Sunday, October 15, 2006

Making something out of nothing at all

I have a letter that my grandfather wrote to my grandmother when they were dating. It shows truly how he was. He gave her the facts of life in Yukon Oklahoma. Box lunch auctions and the weather written down to the last detail. I wonder what she read in that letter that made her heart beat faster. She was a lady with money in love with a man who was a farmer. Farming was a good profession back in the day and it was honorable so she wasn’t marring down. They lost the farm when my grand father became ill.

Life was hard but she still loved this stoic and hard man. They made it through the depression leaving my grandfather incapable of letting go of anything it seemed. He had stacks of news papers, jars, and bottles everywhere. This once wealthy woman who lived in the rich part of Oklahoma City was living in a trash bin of a home. She treasured new things and wouldn’t use them. We found boxes of night gowns, robes, and house shoes when she died, never worn. New towels and sheets were neatly kept in the closet.

My grandparents were poor, how poor? They lived in a very run down home, by run down I mean holes in the floor. They had two bedrooms only because the bathroom, kitchen, and bedroom were built on. That’s a hard way to raise seven children. In a two room house. Two died during an influenza outbreak. Some of you might remember that year. It took many lives. I’ve always wondered about one of my aunts that died, I have no idea why she has stayed in my head but she seemed to always be there. I’ve stood at her grave holding my son’s hand, the same age at the time of her death. I thought about how sad it must have been for them.

My grandmother seemed to always be old to me. She showed signs of a hard life with grandpa and her children. Four boys and one girl left after the girls died. One thing that remained was her beauty within, you saw it in her smile, her love, her heart. I loved them all. Dad tells me you could hear her singing as she walked home from town. I wish that I had been given that opportunity.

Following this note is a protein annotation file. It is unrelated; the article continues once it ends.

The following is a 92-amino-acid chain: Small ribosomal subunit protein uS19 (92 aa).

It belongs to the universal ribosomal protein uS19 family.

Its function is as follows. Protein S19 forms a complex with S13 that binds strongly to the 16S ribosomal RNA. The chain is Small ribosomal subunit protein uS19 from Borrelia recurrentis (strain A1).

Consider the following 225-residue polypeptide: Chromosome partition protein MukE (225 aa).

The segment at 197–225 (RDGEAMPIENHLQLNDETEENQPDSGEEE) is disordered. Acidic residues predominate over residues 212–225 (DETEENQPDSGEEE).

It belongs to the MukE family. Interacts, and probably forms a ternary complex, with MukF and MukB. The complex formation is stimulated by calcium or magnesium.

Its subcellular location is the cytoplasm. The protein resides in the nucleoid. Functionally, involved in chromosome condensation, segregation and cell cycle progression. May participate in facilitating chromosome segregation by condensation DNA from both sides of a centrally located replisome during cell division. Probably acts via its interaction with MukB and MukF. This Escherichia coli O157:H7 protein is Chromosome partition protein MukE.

When we would come for dinner she would have a feast on the table, an amazing feast. As you came in she greeted you with a hug, yes even you would have been welcomed in by her loving arms. The incredible smell tempted you to the table for a quick preview of a taste, you had to be quick because you were about to be scooted outside. Her pickles were famous in the family. The pickled beets were warm and so good I could eat the whole bowl, green beans, corn, and potatoes all from grandpa’s garden. Grandpa was a farmer so he knew how to grow things in the rocky soil. My grandmother, who never seemed to have much in the way of money, could cook a feast fit for a king. Her laughter, her smile, and love were the best part of the visit.

I wonder how far we’ve come from then and is it an advancement?

My grandmother loved a man who wrote of practical things, she lived in a humble home, she could cook a feast, she could find love for everyone that came to her door, a woman in my time might have walked away from such a hard life, become bitter and angry. Not my grandmother, not even after the strokes took her ability to walk without a walker, not even with her slurred speech, did she give a bitter word.

Her love and laughter will always remain with me, she seemed to make love out of nothing at all.


codepoke said...


You have posted something so true and personal again. Wow.

What a beautiful story. Praise the Lord for love that's loving, even if it has to be from another time.

DugALug said...


There is an old song by Rich Mullins song called First Family off of his Never Picture Perfect album, that really comes to my mind. He wrote about his own family (only 5 brothers and sisters). The chorus goes something like this:

You talk about your miracles
You talk about your faith
But my dad he could make things grow
Out of Indiana clay
Mom could make a gourmet meal
Out of just cornbread and beans
And they worked to give faith hands and feet
And somehow gave it wings

Thanks for a great post.

God Bless

L.E.Meredith said...

Thanks; sounds like my childhood. we were always grateful no matter what it was.

Anonymous said...

It's difficult for us to understand how hard life was for some people living before our modern days of convenience at every corner.

My Grandparents farmed on Beaver Mountain OK (wherever that is,) and worked from sun up to sun down. People had to be tough in those days, and they were.

Your Grandmother was a neat lady; your grandchildren will speak kindly of you as well... :)

Milly said...

I’ve never heard of Beaver Mountain. I wonder if it’s now something else. I’ll do some asking around. It stands to reason that it’s somewhere in the Oklahoma Mountains.

Thank you for the nice words. All of you.

Karen said...

Milly, thank you for that story! It's a lot like my grandparents', etc. You took me back for a good memory!
Your gramma sounded like an incredibly fine lady. Seems you take after her.

Maeghan said...

Wow ...
Thanks for sharing such a beautiful story.